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    • "Gab1 contains six proline rich motifs, two of which (proline-rich motifs four and five) are implicated in the constitutive association with the adaptor protein growth factor receptor-bound protein 2 (Grb2) through its C-terminal SH3 domain (Lock et al., 2002). Once recruited to a Met–Gab1 complex, these proteins trigger activation of multiple signaling cascades, including PI3K–Akt (Maroun et al., 1999), Ras–MAPK (Maroun et al., 2000; Schaeper et al., 2000), Rac and Rap1 (Lamorte et al., 2000) and Nck/N-WASP (Abella et al., 2010) that promote cell survival, actin cytoskeleton remodeling, as well as increased migration and invasion (Benvenuti and Comoglio, 2007; Birchmeier et al., 2003; Lai et al., 2009; Peschard and Park, 2007). "
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    ABSTRACT: Invasive carcinoma cells form actin-rich matrix-degrading protrusions called invadopodia. These structures resemble podosomes produced by some normal cells and play a crucial role in extracellular matrix remodeling. In cancer, formation of invadopodia is strongly associated with invasive potential. Although deregulated signals from the receptor tyrosine kinase Met (also known as hepatocyte growth factor are linked to cancer metastasis and poor prognosis, its role in invadopodia formation is not known. Here we show that stimulation of breast cancer cells with the ligand for Met, hepatocyte growth factor, promotes invadopodia formation, and in aggressive gastric tumor cells where Met is amplified, invadopodia formation is dependent on Met activity. Using both GRB2-associated-binding protein 1 (Gab1)-null fibroblasts and specific knockdown of Gab1 in tumor cells we show that Met-mediated invadopodia formation and cell invasion requires the scaffold protein Gab1. By a structure-function approach, we demonstrate that two proline-rich motifs (P4/5) within Gab1 are essential for invadopodia formation. We identify the actin regulatory protein, cortactin, as a direct interaction partner for Gab1 and show that a Gab1-cortactin interaction is dependent on the SH3 domain of cortactin and the integrity of the P4/5 region of Gab1. Both cortactin and Gab1 localize to invadopodia rosettes in Met-transformed cells and the specific uncoupling of cortactin from Gab1 abrogates invadopodia biogenesis and cell invasion downstream from the Met receptor tyrosine kinase. Met localizes to invadopodia along with cortactin and promotes phosphorylation of cortactin. These findings provide insights into the molecular mechanisms of invadopodia formation and identify Gab1 as a scaffold protein involved in this process.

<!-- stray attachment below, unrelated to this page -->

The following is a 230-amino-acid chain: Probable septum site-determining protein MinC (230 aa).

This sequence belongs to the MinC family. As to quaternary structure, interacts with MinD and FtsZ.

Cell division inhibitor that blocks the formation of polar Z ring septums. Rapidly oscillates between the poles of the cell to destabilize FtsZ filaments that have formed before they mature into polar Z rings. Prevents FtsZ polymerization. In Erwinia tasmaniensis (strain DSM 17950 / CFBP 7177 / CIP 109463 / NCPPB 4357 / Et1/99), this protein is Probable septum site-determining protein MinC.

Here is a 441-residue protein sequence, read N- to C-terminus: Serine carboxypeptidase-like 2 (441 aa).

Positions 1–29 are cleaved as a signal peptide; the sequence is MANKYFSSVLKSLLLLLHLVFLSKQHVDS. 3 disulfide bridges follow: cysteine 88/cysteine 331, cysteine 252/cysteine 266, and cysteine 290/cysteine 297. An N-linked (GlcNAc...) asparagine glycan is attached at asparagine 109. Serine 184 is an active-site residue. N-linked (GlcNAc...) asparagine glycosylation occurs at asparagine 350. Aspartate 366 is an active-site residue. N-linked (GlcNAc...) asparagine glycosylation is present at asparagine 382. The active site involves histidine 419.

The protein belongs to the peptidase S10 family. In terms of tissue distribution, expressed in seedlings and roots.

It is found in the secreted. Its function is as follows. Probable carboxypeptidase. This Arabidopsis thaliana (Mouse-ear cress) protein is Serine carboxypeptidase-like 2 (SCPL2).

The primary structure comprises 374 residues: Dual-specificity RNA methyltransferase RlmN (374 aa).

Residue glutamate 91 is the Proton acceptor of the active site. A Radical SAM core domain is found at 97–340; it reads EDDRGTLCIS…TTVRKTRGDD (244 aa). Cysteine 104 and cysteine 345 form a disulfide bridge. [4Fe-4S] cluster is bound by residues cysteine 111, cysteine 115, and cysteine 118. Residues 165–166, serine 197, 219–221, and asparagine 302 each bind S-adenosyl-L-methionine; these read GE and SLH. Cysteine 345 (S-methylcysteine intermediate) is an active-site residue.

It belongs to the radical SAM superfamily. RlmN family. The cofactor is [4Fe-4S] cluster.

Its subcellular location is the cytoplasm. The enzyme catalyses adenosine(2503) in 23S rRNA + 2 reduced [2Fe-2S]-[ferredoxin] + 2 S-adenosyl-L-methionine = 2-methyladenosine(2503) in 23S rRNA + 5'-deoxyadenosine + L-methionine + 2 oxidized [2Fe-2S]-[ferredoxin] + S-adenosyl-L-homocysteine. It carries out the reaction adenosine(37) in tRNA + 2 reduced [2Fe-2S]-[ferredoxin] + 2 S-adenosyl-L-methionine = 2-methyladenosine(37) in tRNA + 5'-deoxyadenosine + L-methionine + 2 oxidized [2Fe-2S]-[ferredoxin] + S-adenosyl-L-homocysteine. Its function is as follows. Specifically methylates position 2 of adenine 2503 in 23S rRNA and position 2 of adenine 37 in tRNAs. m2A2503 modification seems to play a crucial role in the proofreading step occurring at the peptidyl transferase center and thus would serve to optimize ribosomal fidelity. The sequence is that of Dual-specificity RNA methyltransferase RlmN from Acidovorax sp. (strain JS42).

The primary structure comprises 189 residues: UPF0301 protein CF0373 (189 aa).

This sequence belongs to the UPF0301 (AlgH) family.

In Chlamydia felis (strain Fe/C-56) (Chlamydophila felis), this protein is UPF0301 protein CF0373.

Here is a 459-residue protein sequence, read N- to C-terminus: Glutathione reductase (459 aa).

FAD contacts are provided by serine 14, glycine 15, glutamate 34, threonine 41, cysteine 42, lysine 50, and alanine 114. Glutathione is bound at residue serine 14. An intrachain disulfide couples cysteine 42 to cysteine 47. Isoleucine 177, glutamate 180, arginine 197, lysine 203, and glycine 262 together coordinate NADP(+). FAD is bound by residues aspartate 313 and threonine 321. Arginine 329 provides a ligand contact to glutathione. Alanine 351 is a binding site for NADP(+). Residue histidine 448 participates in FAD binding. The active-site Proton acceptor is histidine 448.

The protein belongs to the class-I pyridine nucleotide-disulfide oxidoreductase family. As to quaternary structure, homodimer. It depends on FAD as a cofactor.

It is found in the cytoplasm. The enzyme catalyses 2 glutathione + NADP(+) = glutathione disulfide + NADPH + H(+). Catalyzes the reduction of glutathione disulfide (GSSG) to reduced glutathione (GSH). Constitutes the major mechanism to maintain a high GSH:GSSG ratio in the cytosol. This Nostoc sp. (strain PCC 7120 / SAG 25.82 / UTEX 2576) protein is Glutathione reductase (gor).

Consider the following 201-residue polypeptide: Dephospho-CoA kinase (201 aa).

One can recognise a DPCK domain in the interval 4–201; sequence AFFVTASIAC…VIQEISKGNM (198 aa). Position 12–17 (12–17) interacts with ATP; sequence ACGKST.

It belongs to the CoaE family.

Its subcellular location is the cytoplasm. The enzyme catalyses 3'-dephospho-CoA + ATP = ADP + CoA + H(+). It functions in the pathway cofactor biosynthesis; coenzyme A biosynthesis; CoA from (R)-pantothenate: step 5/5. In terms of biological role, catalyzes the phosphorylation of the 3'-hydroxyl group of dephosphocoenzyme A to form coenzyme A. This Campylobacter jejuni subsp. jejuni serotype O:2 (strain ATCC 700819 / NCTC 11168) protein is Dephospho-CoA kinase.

Journal of Cell Science 02/2012; 125(Pt 12):2940-53. DOI:10.1242/jcs.100834 · 5.43 Impact Factor